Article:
MK-2048 is the Merck & Co. designation for a molecule in its pre-clinical drug discovery that is an integrase inhibitor-class of agent intended to be used against HIV infection. It is a second generation integrase design thought to be superior to the first available integrase inhibitor, raltegravir, in that "MK-2048 has a dissociation half-life of 32 hours on wild-type integrase—more than four times that of raltegravir",[full citation needed] and its dissociation half-life against the important HIV integrase mutant N155H was on the same order of magnitude as that of raltegravir against wild-type virus, leading the Merck presenter to suggest the possibility of "reduced susceptibility to resistance mutations" for the second generation drug. MK-2048 is being investigated for use as part of a pre-exposure prophylaxis (PrEP) approach to the treatment of HIV infection. At the time of these reports, there was no indication of the time by which "MK-2048, or related compounds, [would] be ready for clinical trials".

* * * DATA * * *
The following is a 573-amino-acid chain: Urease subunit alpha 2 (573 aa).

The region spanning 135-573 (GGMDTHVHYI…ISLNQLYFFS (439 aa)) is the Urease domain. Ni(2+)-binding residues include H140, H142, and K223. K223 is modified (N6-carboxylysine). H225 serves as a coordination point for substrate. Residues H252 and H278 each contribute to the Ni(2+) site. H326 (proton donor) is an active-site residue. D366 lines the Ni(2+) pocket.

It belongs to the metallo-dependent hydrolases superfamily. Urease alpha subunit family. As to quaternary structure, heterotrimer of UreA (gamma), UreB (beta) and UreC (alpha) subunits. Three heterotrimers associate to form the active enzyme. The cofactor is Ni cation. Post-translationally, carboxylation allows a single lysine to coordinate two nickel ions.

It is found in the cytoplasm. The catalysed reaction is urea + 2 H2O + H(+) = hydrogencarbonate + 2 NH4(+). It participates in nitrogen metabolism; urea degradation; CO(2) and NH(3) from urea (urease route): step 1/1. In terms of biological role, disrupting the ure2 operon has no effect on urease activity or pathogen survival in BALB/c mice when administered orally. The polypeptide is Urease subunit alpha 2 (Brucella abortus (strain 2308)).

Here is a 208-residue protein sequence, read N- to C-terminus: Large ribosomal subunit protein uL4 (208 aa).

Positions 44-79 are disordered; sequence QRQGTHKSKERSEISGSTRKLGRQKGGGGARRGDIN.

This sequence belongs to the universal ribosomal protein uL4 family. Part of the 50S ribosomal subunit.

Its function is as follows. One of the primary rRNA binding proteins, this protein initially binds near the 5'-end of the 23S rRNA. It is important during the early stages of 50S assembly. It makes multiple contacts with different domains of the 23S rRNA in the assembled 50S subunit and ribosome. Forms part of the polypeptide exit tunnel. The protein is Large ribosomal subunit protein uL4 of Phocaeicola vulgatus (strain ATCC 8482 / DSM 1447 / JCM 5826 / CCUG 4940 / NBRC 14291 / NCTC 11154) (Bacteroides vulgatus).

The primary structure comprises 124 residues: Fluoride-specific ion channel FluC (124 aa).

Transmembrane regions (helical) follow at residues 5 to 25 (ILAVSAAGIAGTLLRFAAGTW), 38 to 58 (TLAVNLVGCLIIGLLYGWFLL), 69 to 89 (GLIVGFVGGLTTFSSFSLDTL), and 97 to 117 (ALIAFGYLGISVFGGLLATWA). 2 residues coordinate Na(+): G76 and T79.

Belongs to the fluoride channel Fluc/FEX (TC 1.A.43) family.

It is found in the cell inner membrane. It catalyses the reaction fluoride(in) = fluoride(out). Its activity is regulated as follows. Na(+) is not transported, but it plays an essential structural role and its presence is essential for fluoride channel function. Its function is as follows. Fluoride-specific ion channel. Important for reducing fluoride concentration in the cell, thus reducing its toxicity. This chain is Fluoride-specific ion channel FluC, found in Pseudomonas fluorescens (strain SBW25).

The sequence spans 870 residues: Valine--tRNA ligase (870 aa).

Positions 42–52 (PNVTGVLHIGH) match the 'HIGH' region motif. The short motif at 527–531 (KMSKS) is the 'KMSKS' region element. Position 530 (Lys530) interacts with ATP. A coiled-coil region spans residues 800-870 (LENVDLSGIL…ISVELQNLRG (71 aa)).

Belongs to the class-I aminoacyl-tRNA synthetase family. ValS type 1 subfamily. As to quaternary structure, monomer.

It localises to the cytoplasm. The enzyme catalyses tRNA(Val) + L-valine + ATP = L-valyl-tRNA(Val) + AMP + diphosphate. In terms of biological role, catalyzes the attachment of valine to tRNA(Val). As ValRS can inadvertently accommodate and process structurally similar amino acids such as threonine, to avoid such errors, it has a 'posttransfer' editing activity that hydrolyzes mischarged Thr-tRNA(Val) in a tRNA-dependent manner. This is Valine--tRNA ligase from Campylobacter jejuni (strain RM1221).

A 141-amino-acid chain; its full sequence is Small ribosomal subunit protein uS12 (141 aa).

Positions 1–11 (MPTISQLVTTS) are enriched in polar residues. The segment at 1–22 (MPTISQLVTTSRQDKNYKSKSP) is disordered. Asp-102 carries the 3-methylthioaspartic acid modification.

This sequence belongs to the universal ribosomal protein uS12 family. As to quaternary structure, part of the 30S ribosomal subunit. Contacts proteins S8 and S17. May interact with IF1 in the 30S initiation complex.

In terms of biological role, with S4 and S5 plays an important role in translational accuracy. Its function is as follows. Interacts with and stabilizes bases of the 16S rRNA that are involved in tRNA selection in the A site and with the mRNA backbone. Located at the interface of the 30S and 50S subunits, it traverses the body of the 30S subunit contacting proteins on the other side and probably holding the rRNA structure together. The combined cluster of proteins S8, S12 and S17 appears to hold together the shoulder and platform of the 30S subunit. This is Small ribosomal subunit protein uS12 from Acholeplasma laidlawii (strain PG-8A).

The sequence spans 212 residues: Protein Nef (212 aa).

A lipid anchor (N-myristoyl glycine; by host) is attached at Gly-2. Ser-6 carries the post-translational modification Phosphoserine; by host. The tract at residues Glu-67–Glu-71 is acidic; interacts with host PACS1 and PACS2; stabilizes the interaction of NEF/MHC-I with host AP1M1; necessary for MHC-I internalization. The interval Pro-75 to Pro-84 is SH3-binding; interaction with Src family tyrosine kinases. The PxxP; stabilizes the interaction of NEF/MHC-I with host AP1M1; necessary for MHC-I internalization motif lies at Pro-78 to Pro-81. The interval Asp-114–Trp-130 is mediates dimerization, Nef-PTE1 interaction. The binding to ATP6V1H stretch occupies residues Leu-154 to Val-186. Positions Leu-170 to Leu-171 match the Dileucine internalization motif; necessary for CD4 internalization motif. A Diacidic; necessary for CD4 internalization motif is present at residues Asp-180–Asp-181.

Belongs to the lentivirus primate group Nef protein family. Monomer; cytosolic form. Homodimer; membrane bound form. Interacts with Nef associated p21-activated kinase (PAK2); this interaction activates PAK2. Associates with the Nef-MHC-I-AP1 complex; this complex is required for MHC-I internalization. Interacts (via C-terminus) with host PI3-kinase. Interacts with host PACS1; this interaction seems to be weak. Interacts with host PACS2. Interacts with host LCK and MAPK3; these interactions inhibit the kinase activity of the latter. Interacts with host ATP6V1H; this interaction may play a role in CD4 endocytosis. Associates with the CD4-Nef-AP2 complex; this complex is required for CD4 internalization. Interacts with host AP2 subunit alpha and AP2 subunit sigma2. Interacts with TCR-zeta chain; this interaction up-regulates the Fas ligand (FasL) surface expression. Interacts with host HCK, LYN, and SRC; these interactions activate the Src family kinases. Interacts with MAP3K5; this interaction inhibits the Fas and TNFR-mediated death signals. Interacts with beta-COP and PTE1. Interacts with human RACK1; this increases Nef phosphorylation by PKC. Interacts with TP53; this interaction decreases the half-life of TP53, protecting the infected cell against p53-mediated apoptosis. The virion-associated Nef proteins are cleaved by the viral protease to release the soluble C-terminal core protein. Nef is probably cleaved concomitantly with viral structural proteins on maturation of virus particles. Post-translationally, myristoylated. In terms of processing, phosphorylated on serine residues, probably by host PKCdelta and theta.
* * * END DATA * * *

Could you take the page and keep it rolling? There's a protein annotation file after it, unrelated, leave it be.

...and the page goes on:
^Grobler JA, McKenna PM, Ly S; et al. (April 17, 2009), "Presentation, Abstract O-10: Functionally Irreversible Inhibition of Integration by Slowly Dissociating Strand Transfer Inhibitors. [10th International Workshop on Clinical Pharmacology of HIV Therapy, April 15–17, 2009, Amsterdam]", NATAP.orgCS1 maint: multiple names: authors list (link)